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    South African armoured and mine-protected vehicle and associated systems manufacturer BAE Systems Land Systems South Africa (Land Systems SA) is focusing its efforts away from the market segment now generally known (from US terminology) as mine resistant ambush protected (Mrap) vehicles, due to its downward trend. “We’ll focus on 4x4 light patrol vehicles,” states Land Systems SA MD Johan Steyn. “The 4x4 Mrap market has fallen away. We’re not banking on it.”

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    The South African Air Force (SAAF) will acquire one or more new “VVIP” aircraft during the current financial year. And a number of acquisition programmes for the army will be pushed forward. The Department of Defence also wants to play a direct role in the restructuring of the local defence industry. This was all announced by Defence and Military Veterans Affairs Minister Nosiviwe Mapisa-Nqakula in her departmental budget speech on May 23.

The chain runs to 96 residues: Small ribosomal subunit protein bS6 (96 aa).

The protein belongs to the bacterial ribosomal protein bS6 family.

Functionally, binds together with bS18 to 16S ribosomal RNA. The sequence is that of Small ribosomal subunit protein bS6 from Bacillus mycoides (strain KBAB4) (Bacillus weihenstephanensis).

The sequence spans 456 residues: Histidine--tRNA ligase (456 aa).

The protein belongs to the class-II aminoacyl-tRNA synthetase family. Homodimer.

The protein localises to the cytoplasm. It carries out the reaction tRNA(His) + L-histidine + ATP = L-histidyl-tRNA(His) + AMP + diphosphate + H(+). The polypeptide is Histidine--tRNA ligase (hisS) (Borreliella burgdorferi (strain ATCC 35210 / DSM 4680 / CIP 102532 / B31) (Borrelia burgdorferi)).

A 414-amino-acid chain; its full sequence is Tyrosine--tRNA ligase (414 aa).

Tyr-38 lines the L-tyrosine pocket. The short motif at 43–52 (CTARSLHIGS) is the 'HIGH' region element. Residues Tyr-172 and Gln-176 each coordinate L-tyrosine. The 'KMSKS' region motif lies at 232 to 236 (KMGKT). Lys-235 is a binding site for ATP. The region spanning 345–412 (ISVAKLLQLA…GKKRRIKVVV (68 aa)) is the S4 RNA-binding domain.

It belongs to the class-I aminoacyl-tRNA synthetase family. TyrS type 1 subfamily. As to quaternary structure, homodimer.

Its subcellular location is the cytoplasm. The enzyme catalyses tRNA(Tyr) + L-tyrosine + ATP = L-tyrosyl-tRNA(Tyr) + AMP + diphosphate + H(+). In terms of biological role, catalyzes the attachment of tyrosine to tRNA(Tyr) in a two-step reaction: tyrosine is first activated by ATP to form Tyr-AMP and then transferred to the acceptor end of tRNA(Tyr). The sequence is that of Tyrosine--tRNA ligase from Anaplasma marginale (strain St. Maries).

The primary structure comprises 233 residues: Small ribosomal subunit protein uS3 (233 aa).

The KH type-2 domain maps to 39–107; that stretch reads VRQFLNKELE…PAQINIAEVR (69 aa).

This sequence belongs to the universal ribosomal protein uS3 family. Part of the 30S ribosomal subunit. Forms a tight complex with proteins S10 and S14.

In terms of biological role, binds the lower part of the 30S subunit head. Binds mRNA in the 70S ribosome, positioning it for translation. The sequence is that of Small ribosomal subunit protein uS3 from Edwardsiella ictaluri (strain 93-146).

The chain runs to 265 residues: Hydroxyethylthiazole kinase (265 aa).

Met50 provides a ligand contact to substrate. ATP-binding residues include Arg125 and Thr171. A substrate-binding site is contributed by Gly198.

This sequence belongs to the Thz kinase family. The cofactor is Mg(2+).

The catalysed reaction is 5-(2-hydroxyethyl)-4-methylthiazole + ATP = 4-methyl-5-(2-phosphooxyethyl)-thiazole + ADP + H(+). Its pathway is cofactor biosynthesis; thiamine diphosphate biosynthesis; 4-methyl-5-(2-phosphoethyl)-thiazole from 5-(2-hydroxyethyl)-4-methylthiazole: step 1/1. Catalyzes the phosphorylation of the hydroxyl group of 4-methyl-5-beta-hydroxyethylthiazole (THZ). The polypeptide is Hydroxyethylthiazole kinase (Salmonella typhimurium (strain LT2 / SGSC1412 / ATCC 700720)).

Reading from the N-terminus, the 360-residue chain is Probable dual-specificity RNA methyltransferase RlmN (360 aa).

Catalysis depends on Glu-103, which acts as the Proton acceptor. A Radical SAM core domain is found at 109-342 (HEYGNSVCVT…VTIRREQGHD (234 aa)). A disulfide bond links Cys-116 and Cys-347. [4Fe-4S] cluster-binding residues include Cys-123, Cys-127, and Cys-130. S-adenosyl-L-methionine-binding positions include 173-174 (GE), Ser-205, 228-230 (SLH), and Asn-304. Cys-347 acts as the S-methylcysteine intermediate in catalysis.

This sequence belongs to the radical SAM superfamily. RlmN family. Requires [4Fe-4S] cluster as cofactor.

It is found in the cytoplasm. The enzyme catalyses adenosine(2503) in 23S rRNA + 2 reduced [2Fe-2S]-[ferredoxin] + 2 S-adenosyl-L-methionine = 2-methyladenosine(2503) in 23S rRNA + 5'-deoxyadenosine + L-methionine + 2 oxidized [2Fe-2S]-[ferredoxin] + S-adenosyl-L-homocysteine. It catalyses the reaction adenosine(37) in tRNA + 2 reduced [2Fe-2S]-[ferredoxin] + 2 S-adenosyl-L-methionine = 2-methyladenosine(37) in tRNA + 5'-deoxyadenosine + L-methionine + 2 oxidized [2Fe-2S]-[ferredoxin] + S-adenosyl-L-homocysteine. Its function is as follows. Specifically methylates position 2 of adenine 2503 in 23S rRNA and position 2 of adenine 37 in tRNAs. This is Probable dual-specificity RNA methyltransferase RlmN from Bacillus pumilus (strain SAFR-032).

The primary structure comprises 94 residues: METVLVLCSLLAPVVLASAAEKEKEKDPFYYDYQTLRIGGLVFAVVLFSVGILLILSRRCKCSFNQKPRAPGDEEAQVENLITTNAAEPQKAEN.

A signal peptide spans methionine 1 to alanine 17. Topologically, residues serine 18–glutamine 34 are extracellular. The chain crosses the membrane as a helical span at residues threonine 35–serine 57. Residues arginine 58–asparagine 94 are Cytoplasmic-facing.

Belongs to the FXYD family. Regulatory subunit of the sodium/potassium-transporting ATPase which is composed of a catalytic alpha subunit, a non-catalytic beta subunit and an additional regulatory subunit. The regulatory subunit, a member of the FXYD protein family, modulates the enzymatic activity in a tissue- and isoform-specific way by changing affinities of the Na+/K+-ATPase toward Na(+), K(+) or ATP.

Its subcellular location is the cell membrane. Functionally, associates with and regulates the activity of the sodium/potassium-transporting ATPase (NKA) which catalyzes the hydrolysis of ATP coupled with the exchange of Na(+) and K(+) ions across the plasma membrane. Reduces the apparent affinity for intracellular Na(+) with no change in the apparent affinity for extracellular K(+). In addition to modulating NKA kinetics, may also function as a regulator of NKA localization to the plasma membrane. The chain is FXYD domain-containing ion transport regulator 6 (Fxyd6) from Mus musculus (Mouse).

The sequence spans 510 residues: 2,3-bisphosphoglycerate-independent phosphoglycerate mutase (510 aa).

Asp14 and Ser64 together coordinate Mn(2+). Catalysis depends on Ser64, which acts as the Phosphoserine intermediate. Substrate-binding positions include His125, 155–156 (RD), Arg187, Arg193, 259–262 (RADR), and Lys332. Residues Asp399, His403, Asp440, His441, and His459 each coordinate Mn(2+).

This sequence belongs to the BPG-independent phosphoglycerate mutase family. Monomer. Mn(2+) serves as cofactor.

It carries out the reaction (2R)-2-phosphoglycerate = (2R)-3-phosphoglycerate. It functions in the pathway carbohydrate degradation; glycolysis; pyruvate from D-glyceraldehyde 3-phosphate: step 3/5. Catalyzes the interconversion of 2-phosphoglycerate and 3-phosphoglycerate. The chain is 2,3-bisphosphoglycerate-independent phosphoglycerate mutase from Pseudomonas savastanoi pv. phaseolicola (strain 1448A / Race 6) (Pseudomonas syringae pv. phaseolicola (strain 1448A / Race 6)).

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    European military transport and multirole aircraft producer Airbus Military has announced that it is developing a new version of its highly successful C295 aircraft, the C295W. This version is fitted with winglets (hence the "W" suffix) and has engine enhancements, developed in cooperation with engine manufacturer Pratt & Whitney.

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  • 07/14/13--04:20: New A400M work for Denel
  • South African State-owned aerospace company Denel Aerostructures (DAe) has been awarded a new, €15.1-million (R200-million), work package by European manufacturer Airbus Military to produce structural parts for the A400M military transport aircraft. The contract was announced at the Paris Airshow on Tuesday evening. This A400M work package is the third to be awarded to the South African company and covers the manufacture of the ribs, spars and “swords” – or in other words the framework – of the the vertical tail plane. DAe has already started preparations to manufacture these components and the first complete “shipset” is scheduled to be delivered to the Airbus vertical tail plane plant at Stade in Germany in March next year. “Denel, with its diverse set of expertise, capabilities and capacities, is central to Airbus Military’s ambition to develop an expanded and multifaceted partnership with South Africa’s high-tech aerospace and defence industry, tied to South Africa’s military aircraft requirements and acquisitions,” stated Airbus Military CEO Domingo Ureña.